Women in Trades Training Program Celebrates 1,000 Student Milestone

Okanagan College’s Women in Trades Training (WITT) program celebrated its first 1,000 students in a ceremony yesterday at the Kelowna campus. Program alumni, current students, industry professionals, staff and special guests filled the room to near capacity to honour the program that has been redefining success in the area of trades for over 10 years.

Among those guests was the Hon. Melanie Mark, Minister of Advanced Education, Skills and Training, who spoke to labour-market demand in construction trades and the momentum around increasing participation of women to fill many upcoming job opportunities. 

“Our government is committed to cultivating winning conditions to support women in the trades,” said Mark. “We need to move the dial for women in all areas of the trades. Okanagan College’s Women in Trades Training Program is creating a pathway to boost the number of certified trades people to help meet the growing labour-market demand. There are thousands of opportunities for people in the trades and we need everyone in order to build the best B.C.”

Changing the demographics of an entire industry isn’t easy, but it’s one of the very reasons the program exists. The unique “taste and see” approach speaks for itself, but it does more than simply put another student through another trades program; it opens up the doors of possibility.

“This is one of the many ways that Okanagan College is promoting access to education and training,” notes OC President Jim Hamilton. “Working with government and employers, we’re doing what we can to deliver opportunities for women and other under-represented groups.”

Since 2009, WITT has trained approximately 100 women each year in exploratory trades programs as well as foundation pre-apprenticeships. The exploratory 12-week session exposes women to the tools of five to six different trades, allowing them to find their own area of promise.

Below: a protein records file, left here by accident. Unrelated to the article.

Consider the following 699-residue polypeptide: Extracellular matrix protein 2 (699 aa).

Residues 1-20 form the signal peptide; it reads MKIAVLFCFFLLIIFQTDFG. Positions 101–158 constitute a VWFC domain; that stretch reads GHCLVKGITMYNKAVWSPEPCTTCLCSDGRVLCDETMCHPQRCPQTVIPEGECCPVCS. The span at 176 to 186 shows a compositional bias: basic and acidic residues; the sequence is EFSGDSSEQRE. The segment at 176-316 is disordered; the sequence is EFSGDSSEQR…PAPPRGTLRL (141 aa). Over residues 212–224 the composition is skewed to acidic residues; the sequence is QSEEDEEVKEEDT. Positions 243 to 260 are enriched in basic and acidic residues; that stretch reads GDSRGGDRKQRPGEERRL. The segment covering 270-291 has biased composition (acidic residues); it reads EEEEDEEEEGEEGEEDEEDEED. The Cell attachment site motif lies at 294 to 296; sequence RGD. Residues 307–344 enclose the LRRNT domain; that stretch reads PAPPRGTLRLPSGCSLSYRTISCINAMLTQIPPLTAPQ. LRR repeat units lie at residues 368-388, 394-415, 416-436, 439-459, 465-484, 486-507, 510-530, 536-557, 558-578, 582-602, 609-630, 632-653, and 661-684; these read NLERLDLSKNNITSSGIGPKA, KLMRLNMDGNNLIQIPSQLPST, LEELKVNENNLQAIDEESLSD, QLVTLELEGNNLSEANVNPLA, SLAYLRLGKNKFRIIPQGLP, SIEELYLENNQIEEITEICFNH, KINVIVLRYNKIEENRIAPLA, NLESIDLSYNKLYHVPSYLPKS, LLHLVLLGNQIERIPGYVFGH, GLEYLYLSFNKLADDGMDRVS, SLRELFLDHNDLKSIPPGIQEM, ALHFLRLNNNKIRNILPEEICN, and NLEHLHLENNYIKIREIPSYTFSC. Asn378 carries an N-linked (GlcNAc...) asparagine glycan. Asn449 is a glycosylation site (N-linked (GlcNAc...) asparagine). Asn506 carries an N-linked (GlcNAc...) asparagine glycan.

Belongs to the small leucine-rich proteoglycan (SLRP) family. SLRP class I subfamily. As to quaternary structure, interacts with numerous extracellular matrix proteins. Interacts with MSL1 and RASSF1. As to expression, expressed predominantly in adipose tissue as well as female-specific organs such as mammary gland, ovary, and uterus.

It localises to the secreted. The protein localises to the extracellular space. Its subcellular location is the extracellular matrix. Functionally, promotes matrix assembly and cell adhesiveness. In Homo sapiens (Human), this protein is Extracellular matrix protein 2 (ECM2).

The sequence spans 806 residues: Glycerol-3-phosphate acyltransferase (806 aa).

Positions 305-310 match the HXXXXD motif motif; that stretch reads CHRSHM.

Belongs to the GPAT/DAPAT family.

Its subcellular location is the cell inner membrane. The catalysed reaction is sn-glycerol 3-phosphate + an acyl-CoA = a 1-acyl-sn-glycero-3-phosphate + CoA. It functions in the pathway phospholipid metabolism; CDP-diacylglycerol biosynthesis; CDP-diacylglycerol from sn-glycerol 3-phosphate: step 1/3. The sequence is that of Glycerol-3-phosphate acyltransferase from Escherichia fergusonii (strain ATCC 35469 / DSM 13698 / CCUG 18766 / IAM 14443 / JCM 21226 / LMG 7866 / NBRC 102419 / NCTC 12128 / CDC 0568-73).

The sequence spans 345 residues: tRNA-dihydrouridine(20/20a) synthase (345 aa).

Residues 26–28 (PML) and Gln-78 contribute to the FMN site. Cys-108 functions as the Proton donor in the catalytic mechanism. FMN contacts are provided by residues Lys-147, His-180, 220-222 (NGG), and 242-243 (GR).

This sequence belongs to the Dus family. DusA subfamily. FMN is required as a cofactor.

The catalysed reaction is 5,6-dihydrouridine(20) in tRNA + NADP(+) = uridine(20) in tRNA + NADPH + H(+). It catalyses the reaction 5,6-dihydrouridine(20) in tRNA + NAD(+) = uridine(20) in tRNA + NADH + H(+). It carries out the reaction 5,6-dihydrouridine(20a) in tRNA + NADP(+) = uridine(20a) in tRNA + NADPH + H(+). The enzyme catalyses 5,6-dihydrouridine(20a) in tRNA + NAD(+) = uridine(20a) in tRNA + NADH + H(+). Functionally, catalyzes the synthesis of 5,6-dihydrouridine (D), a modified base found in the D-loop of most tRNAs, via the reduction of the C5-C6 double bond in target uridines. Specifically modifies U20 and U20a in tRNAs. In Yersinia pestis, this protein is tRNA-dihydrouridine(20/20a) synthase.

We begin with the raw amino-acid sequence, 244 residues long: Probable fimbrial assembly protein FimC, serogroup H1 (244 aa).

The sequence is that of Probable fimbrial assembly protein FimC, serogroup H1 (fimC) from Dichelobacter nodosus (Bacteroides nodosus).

On the sponsorship side, WITT funds a number of women in Foundation programs. Upon completion of these pre-apprentice programs, which last an average of 25 weeks, the students can earn the technical training for Level I of their trade, including a number of work-based hours to be counted once apprenticed. In the past year alone, WITT supported 36 women in Foundation programs.

“The women in trades program was designed to increase the number of female apprentices in the province of B.C.,” says WITT Program Administrator Nancy Darling. “It provides support to women to address some of the barriers for them entering careers in the skilled trades.”

The Okanagan College Women in Trades Training program is funded by the Industry Training Authority (ITA) through the Workforce Development Agreement. Based on pre-selected criteria, the ITA predicts that technicians, carpenters, electricians and machinists are among the highest in demand. With an enrolment increase of nearly 50 per cent in the past five years in foundation pre-apprenticeships, the momentum is clear with promise of financial stability and job security.

Johanna Turangan-Grieve, a fourth-year carpenter apprentice, shared the impact that the program has had in her life.

“I needed options. I needed guidance. I needed something that would help me find my own identity again,” expressed Turangan-Grieve. “Women in Trades did exactly that and so much more.”

“This program highlights the power and importance of sisterhood. The bonds that I have made with my classmates and many other fellow women in trades throughout my journey has been very powerful for me.”

Now well into her apprenticeship and currently working for Greyback Construction in Penticton, she offers advice for those considering the program.

“Step outside of that comfort zone of yours,” she said. “Ask a lot of questions. Be patient and go easy on yourself and prepare to be surrounded by encouraging and supportive women from all walks of life.”

Original article from Okanagan College